(HealthDay News) — The percentage of incidental pulmonary nodules identified increased from 2006–2012, according to a study published online July 27 in the American Journal of Respiratory and Critical Care Medicine.
Michael K. Gould, MD, from Kaiser Permanente Southern California in Pasadena, and colleagues examined recent trends in pulmonary nodule identification. Members of an integrated health system, who had nodules measuring 4–30mm, were identified through electronic health records and natural language processing.
The researchers found that over 200,000 adult members underwent 415,581 chest computed tomography (CT) examinations between 2006–2012. There was an increase in the annual frequency of chest CT imaging, from 1.3 to 1.9% of all adult members, while nodule identification frequency increased from 24 to 31% of all scans performed. Per 1,000 person-years, the annual rate of chest CT increased from 15.4 to 20.7, the rate of nodule identification increased from 3.9 to 6.6, and the rate of a new lung cancer diagnosis remained stable. By extrapolation, within two years, more than 4.8 million Americans underwent at least one chest CT scan and 1.57 million had a nodule identified.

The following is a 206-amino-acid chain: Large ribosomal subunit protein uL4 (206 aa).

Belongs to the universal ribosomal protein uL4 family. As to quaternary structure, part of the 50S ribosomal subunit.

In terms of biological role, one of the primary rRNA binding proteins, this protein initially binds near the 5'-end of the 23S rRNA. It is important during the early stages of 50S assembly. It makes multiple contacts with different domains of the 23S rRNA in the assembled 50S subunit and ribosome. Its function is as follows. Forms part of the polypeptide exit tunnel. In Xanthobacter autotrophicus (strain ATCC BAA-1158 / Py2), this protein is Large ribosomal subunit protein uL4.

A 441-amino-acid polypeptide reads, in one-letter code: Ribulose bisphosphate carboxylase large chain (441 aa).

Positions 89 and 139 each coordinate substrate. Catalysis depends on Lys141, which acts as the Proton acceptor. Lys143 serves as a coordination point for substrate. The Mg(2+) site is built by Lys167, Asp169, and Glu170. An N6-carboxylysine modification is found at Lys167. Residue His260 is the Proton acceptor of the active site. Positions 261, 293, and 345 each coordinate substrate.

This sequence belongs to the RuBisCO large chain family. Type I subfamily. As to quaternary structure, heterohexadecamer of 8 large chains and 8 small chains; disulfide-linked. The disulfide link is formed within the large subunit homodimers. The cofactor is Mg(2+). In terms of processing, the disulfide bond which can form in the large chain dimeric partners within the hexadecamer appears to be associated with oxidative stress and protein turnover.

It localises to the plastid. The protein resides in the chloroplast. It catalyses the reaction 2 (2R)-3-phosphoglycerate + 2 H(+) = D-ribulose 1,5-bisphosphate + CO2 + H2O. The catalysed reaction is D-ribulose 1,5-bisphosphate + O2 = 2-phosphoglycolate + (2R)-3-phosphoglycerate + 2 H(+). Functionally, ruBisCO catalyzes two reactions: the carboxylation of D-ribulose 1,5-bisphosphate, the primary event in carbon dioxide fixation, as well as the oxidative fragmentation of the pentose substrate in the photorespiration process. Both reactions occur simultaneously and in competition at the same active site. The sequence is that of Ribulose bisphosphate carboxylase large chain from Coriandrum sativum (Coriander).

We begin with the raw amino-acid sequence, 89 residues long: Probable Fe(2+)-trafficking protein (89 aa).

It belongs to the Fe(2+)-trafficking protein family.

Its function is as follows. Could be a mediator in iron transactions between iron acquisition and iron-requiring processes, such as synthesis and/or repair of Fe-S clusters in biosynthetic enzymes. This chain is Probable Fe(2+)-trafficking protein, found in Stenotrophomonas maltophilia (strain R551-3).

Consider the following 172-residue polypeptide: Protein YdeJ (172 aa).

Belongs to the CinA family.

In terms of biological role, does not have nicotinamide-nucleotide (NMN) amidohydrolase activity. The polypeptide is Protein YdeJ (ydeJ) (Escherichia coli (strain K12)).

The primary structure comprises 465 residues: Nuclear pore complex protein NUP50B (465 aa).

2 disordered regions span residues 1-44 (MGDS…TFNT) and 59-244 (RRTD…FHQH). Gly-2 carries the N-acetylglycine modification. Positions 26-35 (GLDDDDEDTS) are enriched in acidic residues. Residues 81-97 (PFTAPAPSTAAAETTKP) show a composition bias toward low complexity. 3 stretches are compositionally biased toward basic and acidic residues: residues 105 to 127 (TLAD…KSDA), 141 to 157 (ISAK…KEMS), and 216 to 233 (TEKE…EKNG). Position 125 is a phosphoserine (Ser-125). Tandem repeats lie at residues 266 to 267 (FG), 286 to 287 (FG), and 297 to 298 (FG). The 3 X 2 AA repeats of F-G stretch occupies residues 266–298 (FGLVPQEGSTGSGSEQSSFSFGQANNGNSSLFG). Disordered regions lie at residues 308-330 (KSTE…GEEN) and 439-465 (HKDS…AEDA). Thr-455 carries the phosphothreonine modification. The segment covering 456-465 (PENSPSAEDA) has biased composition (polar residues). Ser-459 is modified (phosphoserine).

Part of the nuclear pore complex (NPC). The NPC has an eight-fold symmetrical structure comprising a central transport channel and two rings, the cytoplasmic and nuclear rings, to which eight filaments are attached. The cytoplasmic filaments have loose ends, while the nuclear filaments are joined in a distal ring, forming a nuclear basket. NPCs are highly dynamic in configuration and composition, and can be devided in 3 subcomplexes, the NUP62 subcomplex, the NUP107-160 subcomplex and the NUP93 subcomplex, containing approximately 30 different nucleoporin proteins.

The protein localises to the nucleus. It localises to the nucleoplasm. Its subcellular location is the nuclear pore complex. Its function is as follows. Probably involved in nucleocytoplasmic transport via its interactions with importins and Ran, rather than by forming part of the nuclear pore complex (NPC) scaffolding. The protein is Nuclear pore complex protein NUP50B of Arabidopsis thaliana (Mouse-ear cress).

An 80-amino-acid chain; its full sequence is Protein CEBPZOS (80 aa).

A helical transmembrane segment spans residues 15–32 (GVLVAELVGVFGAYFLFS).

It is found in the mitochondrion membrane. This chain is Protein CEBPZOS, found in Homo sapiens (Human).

“Incidental pulmonary nodules are an increasingly common consequence of routine medical care, with an incidence that is much greater than recognized previously,” the authors write. “More frequent nodule identification has not been accompanied by increases in the diagnosis of cancerous nodules.”